The lemur end-game: scientists propose ambitious plan to save the world’s most imperiled mammal family
Due to the wonderful idiosyncrasies of evolution, there is one country on Earth that houses 20 percent of the world’s primates. More astounding still, every single one of these primates—an entire distinct family in fact—are found no-where else. The country is, of course, Madagascar and the primates in question are, of course, lemurs. But the far-flung island of Madagascar, once a safe haven for wild evolutionary experiments, has become an ecological nightmare. Overpopulation, deep poverty, political instability, slash-and-burn agriculture, illegal logging for lucrative woods, and a booming bushmeat trade has placed 94 percent of the world’s lemurs under threat of extinction, making this the most imperiled mammal group on the planet. But, in order to stem a rapid march toward extinction, conservationists today publicized an emergency three year plan to safeguard 30 important lemur forests in the journal Science.
Rainforest news review for 2013
2013 was full of major developments in efforts to understand and protect the world’s tropical rainforests. The following is a review of some of the major tropical forest-related news stories for the year. As a review, this post will not cover everythin…
Bloodsucking flies help scientists identify rare, hard-to-find mammals
Last year scientists released a study that is likely to revolutionize how conservationists track elusive species. Researchers extracted the recently sucked blood of terrestrial leeches in Vietnam’s remote Annamite Mountains and looked at the DNA of wha…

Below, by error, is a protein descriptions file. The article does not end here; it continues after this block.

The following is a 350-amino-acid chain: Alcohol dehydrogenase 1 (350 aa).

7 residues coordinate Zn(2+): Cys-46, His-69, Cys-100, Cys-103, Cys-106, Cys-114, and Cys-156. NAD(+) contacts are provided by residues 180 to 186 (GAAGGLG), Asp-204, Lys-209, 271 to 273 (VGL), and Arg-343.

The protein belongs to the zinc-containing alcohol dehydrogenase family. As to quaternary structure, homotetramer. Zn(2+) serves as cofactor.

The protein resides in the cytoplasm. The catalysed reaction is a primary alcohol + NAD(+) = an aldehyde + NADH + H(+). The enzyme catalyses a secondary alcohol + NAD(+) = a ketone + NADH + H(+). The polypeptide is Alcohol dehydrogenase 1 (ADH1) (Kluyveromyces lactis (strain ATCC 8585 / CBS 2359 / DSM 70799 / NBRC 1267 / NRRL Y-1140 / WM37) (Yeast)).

The year in rainforests
2012 was another year of mixed news for the world’s tropical forests. This is a look at some of the most significant tropical rainforest-related news stories for 2012. There were many other important stories in 2012 and some were undoubtedly overlooked…
Helping a school, one desk at a time
Stepping onto the cracked cement courtyard, dust swirling through the air, I couldn’t help smiling at the cheeky schoolchildren yelling, “Mbola tsara!” in our direction. Greeting the headmaster in a series of French and English quips (aided by a volunteer Malagasy translator), we set to work touring the mammoth 1,043 student facility located just blocks
7 facts you need to know about taxi rides in Madagascar
Once you’re tired of walking around a city, as a tourist, you may be tempted to have a taxi-ride… So let’s try to give you some tips in order to make it a memorable and funny ride The following isn’t about the”agreed” taxis parking outside big hotels and at the airport , we’re talking here
Tomorrow's opening of the IMAX film Island of Lemurs: Madagascar showcases not only endangered primates, but one of Madagascar's top conservationists: primatologist Patricia C. Wright.
Madagascar's newly elected president Hery Rajaonarimampianina pledged to 'lead the fight' against illegal rosewood logging in the impoverished island nation.